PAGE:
UK inflation hits lowest rate since 2021 at 3.4%

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UK inflation has fallen more than forecast to 3.4 per cent, the lowest since 2021, indicating that summer interest rate cuts remain on track and providing relief for Rishi Sunak’s embattled government.

The rise in consumer prices for the year to February was below both the 3.5 per cent predicted by economists in a Reuters poll and January’s 4 per cent rate.

Wednesday’s figures, which came a day before the Bank of England’s Monetary Policy Committee meets, also showed falls in service price and food inflation.

“Price pressures in the UK economy are clearly easing faster than expected,” said Thomas Pugh, an economist at consultancy RSM UK. “That will provide excellent cover for the MPC to pivot and start cutting interest rates.”

The BoE predicted in February that inflation was set to drop to its 2 per cent target in the second quarter this year due to falling energy costs, and Wednesday’s Office for National Statistics figures leave it on track to reach that level as soon as April.

Prices in swaps markets signalled traders’ belief that the BoE remains likely to cut benchmark rates from their 16-year high of 5.25 per cent by August at the latest, although the bank is expected to keep rates on hold at Thursday’s meeting.

Traders price the probability of a quarter-point cut by June at about 60 per cent, roughly the same as before the data release.

Two-year gilt yields, which reflect interest rate expectations, were down 0.01 percentage points at 4.25 per cent.

Sterling also nudged lower, falling 0.2 per cent against the dollar at $1.2696.

The fall in consumer prices inflation to its lowest since September 2021 was seized upon by the Conservative government, which remains about 20 points behind the opposition Labour party in the opinion polls.

The ruling party, which has contended over the past two weeks with a scandal over racist remarks by a party donor and an underwhelming public response to national insurance cuts, is keen to depict itself as the best steward of the nation’s economy.

“The plan is working,” said chancellor Jeremy Hunt. “Inflation has not just fallen decisively but is forecast to hit the 2 per cent target within months.”

February’s 3.4 per cent rise in CPI compared with a peak of 11.1 per cent in October 2022.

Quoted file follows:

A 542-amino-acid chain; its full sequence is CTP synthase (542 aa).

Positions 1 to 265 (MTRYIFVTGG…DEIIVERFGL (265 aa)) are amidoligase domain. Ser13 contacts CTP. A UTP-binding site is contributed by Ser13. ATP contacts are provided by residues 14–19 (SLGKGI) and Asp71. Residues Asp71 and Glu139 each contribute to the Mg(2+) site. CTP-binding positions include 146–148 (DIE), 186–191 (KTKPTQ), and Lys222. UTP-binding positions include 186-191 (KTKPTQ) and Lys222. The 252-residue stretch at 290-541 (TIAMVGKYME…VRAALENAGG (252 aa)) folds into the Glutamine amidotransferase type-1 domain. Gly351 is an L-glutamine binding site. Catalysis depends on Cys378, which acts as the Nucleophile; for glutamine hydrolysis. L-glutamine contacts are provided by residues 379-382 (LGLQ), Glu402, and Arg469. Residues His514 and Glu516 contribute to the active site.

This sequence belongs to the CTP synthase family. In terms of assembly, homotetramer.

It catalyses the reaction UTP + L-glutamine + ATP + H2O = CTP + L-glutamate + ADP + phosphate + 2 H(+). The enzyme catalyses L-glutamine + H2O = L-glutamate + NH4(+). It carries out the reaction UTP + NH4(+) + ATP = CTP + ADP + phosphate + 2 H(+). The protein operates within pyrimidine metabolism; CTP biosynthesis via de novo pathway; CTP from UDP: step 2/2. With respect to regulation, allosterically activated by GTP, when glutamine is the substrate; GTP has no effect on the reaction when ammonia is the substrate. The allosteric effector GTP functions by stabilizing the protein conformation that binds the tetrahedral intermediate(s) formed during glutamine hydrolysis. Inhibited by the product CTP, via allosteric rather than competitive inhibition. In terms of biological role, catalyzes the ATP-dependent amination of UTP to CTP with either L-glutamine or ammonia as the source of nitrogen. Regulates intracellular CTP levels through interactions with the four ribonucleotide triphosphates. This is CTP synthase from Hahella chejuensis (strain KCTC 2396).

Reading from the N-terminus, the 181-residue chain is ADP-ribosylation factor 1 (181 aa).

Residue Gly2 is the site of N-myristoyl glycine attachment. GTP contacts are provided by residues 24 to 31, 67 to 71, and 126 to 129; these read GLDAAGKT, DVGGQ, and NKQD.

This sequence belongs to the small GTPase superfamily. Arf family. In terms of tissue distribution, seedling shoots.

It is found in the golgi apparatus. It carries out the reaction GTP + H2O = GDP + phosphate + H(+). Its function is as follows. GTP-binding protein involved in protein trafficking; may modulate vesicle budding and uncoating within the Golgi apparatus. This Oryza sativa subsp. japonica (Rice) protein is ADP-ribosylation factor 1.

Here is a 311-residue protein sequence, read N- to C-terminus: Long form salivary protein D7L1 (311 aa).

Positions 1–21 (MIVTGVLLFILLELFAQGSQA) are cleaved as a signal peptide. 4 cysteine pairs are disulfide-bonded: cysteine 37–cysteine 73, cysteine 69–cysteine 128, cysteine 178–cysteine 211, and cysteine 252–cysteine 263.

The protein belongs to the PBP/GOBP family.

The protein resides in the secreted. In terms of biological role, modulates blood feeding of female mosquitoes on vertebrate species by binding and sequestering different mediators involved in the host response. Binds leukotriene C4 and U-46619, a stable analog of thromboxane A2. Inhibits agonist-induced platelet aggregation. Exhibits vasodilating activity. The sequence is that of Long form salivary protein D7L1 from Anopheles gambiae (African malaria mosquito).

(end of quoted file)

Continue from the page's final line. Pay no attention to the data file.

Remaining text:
But Rachel Reeves, shadow chancellor, said working people remained worse off. “Prices are still high, the tax burden is the highest it has been in 70 years and mortgage payments are going up,” she said.

The figures showed that core inflation, which excludes food and energy, fell to 4.5 per cent in February from 5.1 per cent in January. Analysts had predicted a reading of 4.6 per cent.

Line chart of Number of items by rate of inflation, out of 319 categories showing Fewer constituents of UK inflation basket are registering rapid price growth

But arguments for the BoE’s tough monetary policy stance hinge on the outlook for services inflation, which officials see as a key gauge of domestic pricing pressures as external drivers of inflation such as high fuel prices fade away. 

On Wednesday, the ONS said service price inflation eased to 6.1 per cent from 6.5 per cent in January, in line with BoE expectations.

Neville Hill of Hybrid Economics, a consultancy, said that inflation for services was “stickier” than for goods and constituted “a clear risk that overall inflation will remain high, warranting ongoing restrictive monetary policy”.

He added that Wednesday’s figures “will do nothing to assuage those specific concerns”.

The central bank is also keenly watching wage increases and other labour market data.

Annual wage growth excluding bonuses inched down to 6.1 per cent in the three months to January in the UK, from 6.2 per cent in the period until December. It remains well above the level that would be comfortable for the BoE.

The MPC has since left rates unchanged since August last year, although its nine members were split three ways when they last met in February.

The US Federal Reserve and European Central Bank have both also signalled they will start reducing rates only when they have enough evidence that inflation is heading durably lower.

Despite the recent inflation slowdown, high prices are still putting pressure on UK living standards.

The latest forecasts from the Office for Budget Responsibility, the independent fiscal watchdog, show that per-person real household disposable incomes will recover their pre-pandemic levels only by 2025-26. 

This article has been amended to make clear that there has been a fall in UK consumer price inflation, not consumer prices


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